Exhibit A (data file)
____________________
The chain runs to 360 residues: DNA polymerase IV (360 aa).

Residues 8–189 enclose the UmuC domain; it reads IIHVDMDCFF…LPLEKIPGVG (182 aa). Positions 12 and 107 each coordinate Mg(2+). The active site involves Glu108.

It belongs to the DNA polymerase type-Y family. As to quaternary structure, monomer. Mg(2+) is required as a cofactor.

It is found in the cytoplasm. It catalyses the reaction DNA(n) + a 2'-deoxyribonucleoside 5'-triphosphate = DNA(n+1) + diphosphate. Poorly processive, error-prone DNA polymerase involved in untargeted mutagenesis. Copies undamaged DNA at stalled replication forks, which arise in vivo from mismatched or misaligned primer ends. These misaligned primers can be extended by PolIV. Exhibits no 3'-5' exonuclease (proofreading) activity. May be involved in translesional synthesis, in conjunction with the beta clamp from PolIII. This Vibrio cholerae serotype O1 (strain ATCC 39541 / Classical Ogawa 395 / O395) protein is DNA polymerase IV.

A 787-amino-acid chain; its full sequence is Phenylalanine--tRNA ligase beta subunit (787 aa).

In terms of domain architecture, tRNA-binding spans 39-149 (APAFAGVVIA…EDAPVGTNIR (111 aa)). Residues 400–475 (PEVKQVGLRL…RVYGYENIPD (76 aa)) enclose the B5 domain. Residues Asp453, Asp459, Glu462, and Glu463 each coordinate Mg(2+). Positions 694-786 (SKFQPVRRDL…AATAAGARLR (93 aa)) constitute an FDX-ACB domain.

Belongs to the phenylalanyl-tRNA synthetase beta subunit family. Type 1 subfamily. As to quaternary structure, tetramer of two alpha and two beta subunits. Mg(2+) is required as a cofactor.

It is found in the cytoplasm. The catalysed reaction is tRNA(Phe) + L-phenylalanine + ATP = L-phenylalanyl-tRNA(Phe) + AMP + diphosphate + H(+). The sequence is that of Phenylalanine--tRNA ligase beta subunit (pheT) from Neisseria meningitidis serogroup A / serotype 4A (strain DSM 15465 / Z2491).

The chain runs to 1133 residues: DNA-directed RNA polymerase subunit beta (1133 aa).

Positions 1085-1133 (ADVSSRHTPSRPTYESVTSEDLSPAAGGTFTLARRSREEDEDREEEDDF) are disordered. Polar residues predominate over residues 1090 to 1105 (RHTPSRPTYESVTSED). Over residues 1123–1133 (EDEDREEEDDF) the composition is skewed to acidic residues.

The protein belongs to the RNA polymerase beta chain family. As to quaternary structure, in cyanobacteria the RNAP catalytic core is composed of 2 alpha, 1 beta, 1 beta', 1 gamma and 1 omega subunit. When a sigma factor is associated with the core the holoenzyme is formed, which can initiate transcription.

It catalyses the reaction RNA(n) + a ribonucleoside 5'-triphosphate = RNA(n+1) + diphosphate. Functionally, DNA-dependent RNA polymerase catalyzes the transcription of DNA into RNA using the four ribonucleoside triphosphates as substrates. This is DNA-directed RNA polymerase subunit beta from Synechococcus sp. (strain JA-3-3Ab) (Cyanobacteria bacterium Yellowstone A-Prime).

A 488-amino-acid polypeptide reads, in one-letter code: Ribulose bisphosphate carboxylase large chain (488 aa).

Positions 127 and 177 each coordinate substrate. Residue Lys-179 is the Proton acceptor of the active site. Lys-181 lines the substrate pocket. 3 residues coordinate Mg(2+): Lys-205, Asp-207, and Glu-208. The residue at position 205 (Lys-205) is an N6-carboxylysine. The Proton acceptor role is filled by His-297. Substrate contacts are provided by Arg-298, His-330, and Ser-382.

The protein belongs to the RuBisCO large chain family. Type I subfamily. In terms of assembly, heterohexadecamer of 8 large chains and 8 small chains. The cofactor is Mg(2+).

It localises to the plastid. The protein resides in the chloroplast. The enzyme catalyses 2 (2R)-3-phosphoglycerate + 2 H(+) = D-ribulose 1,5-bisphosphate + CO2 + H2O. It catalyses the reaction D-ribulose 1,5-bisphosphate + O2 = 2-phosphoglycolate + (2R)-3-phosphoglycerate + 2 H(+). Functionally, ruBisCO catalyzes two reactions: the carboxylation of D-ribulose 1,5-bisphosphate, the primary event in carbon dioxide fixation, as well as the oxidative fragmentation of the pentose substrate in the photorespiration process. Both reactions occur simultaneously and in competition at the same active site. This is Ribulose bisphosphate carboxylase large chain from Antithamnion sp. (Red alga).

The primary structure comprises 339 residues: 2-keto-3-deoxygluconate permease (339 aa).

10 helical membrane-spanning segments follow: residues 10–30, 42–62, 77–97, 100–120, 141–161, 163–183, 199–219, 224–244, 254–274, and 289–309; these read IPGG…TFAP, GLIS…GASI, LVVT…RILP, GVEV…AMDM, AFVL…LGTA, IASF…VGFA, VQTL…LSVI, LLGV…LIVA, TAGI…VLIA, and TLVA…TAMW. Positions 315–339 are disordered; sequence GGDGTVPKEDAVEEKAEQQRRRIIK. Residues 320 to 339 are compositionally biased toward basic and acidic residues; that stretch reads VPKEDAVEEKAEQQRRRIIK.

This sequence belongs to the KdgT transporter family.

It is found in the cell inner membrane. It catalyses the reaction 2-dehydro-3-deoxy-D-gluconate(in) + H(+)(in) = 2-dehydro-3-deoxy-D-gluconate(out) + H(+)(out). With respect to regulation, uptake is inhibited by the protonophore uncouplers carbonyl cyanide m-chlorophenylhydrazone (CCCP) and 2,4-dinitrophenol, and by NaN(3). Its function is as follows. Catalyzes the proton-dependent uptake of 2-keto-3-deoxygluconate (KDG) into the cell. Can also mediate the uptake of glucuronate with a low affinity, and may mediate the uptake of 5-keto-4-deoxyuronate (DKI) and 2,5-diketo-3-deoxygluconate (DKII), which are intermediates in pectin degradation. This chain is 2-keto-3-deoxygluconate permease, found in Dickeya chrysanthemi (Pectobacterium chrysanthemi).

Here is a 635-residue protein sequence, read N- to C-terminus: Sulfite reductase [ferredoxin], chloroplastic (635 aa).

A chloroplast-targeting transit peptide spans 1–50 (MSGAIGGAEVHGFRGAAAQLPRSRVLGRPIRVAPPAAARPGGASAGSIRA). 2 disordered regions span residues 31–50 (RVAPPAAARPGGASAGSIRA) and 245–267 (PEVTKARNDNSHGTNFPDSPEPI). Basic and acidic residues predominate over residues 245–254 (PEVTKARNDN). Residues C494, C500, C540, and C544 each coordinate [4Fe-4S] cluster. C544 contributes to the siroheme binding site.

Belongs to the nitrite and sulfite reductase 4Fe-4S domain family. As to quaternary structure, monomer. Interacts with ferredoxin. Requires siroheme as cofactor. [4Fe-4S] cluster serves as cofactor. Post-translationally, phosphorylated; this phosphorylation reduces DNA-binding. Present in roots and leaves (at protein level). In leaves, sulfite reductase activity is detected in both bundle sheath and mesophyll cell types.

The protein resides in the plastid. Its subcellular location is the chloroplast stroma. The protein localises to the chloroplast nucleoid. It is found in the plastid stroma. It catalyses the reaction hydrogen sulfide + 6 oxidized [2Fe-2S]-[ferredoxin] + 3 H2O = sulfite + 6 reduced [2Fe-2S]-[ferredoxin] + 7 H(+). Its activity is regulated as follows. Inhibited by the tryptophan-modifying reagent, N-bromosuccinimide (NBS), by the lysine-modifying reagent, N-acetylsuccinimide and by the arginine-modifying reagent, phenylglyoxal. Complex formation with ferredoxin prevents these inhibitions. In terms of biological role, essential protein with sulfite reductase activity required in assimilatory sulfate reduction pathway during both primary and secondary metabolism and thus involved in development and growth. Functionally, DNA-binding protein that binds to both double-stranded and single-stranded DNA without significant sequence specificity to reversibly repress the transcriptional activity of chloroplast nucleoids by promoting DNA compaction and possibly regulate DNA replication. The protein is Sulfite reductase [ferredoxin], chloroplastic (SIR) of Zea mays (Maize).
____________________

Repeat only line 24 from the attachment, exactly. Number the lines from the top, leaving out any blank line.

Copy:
The protein resides in the plastid. Its subcellular location is the chloroplast stroma. The protein localises to the chloroplast nucleoid. It is found in the plastid stroma. It catalyses the reaction hydrogen sulfide + 6 oxidized [2Fe-2S]-[ferredoxin] + 3 H2O = sulfite + 6 reduced [2Fe-2S]-[ferredoxin] + 7 H(+). Its activity is regulated as follows. Inhibited by the tryptophan-modifying reagent, N-bromosuccinimide (NBS), by the lysine-modifying reagent, N-acetylsuccinimide and by the arginine-modifying reagent, phenylglyoxal. Complex formation with ferredoxin prevents these inhibitions. In terms of biological role, essential protein with sulfite reductase activity required in assimilatory sulfate reduction pathway during both primary and secondary metabolism and thus involved in development and growth. Functionally, DNA-binding protein that binds to both double-stranded and single-stranded DNA without significant sequence specificity to reversibly repress the transcriptional activity of chloroplast nucleoids by promoting DNA compaction and possibly regulate DNA replication. The protein is Sulfite reductase [ferredoxin], chloroplastic (SIR) of Zea mays (Maize).